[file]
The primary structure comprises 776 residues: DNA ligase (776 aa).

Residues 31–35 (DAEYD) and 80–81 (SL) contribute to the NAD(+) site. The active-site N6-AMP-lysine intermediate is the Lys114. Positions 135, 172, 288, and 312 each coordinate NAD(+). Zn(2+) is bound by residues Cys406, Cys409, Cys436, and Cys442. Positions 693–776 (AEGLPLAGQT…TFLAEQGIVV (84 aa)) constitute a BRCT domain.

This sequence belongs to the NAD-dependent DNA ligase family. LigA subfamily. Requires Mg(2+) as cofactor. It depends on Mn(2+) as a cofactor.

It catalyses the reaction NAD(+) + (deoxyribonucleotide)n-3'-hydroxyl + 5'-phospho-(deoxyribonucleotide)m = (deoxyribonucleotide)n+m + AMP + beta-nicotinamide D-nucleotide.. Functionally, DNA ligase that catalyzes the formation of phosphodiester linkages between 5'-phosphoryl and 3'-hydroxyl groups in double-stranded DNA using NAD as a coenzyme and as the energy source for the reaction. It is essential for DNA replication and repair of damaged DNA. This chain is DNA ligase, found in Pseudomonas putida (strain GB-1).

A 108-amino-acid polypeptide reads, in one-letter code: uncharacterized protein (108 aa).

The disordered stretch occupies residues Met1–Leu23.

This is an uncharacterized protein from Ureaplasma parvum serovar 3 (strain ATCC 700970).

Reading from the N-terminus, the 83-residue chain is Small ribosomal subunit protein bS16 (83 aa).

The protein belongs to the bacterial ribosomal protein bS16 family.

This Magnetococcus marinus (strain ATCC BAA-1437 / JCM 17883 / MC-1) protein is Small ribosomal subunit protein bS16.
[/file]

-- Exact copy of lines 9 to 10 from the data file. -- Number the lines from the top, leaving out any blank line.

The protein belongs to the bacterial ribosomal protein bS16 family.

This Magnetococcus marinus (strain ATCC BAA-1437 / JCM 17883 / MC-1) protein is Small ribosomal subunit protein bS16.